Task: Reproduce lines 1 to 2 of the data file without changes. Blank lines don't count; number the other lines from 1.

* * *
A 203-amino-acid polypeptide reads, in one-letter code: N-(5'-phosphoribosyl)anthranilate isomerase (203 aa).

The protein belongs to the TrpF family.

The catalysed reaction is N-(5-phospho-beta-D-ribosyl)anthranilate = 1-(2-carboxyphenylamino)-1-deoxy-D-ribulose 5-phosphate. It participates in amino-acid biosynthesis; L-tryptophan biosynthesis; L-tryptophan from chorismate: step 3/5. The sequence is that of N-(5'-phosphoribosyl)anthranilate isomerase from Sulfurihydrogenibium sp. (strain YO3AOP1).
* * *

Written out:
A 203-amino-acid polypeptide reads, in one-letter code: N-(5'-phosphoribosyl)anthranilate isomerase (203 aa).

The protein belongs to the TrpF family.